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Reviews: Kyle Bobby Dunn's Ways of Meaning

Kyle Bobby Dunn's Ways of Meaning

The first song on Kyle Bobby Dunn’s Ways of Meaning is called “Dropping Sandwiches in Chester Lake.” It might be easier to extrapolate Dunn’s aesthetic from the titles of tracks three and four—“Canyon Meadows” and “New Pures,” respectively—but the seeming nonchalance of “Dropping Sandwiches” has stuck with me. Given that Chester Lake is located in the Canadian Rockies of Dunn’s former home of Alberta, the title likely carries some anecdotal resonance that the wordless drones can’t transcribe. I’m inclined to believe that Dunn broke the stillness of the lake’s surface with the sandwiches in question, hearing the distant plunk as they slice through the surface and watching each one ripple out in concentric circles. Their trajectories intersect and then glance off one another, creating a silent network of arcs both perfect and imperfect. These arcs distort the reflection of the surrounding mountains in Spray Valley Provincial Park. All of this filters back into Dunn’s composition, a work of clock-stopping tranquility. The only thing I can’t intuit is why Dunn brought so many sandwiches with him.

To a certain extent I’m cheating with this localized discussion, since Dunn’s been in Brooklyn since 2007. But as “Chester Lake” implies, Dunn hasn’t lost his connection to Alberta. His 2009 Rural Route No. 2 EP was inspired by the childhood locales of Calgary. He’s performed in Banff National Park. These songs are open-ended enough for other mental journeys, but once I thought about Chester Lake as the destination, I kept going back to it. These ambient classical compositions make more sense aligned with regal open spaces than metropolitan clatter.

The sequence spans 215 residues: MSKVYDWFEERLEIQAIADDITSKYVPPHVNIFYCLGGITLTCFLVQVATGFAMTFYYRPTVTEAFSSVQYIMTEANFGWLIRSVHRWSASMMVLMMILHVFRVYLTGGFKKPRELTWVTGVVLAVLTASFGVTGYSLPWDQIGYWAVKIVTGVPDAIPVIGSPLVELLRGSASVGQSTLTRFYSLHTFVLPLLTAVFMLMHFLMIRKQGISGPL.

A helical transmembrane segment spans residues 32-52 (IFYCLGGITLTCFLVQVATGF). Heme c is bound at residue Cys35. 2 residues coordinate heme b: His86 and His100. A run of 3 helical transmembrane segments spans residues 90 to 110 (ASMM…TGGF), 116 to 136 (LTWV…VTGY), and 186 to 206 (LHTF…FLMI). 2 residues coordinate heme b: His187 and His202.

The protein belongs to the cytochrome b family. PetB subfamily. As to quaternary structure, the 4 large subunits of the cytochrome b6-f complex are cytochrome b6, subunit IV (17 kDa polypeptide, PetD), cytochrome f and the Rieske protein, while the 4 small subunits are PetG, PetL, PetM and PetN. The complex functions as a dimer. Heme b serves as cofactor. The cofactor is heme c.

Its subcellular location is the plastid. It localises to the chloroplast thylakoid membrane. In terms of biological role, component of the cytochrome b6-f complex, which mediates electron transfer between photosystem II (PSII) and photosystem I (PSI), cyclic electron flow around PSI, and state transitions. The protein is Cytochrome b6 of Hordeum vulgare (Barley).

Each of Ways of Meaning’s six pieces offers a unique arrangement of those intersecting sets of concentric circles. “Canyon Meadows” stands out with the close proximity of its drones, which brush against each other like reeds in the wind. But the album’s centerpiece is the fifteen-minute-long “Movement for the Completely Fucked,” which loses all track of time as it gradually ebbs and flows with volume swells and overlapping tones. Without a watch you could mistake it for one of its five-minute-long neighbors. These specific pieces are the highlights of Ways of Meaning, but as my six full spins of the album will attest, it’s remarkably easy to get lost in this album.

I’ve filed Dunn’s geographical projections alongside Arvo Pärt’s Für Alina and Stars of the Lid’s And Their Refinement of the Decline, bridging the gap between Dunn’s minimalist composer influences and his contemporary counterparts. Pärt’s influence is apparent in the moments of near silence, especially the gradual decay that comprises the final minute of “New Pures.” Stars of the Lid is an unavoidable touchstone for ambient classical, but Dunn’s purified guitar and synth drones reside in the same aesthetic sphere. I wouldn’t mind Dunn branching out with more ensemble-based recordings like this exquisite performance from the First Presbyterian Church in Brooklyn last year, but I'm certainly not tired of his current palette. (The very end of the clip also shows Dunn’s sense of humor and is worth waiting for.)

Ways of Meaning will be out May 23 on Desire Path Recordings, with a special art version of LP on the verge of selling out. If you need to catch up—and Ways has prompted me to do just that—the 2CD A Young Person’s Guide to Kyle Bobby Dunn compiles his 2009 full-length Fervency with another hour of material.

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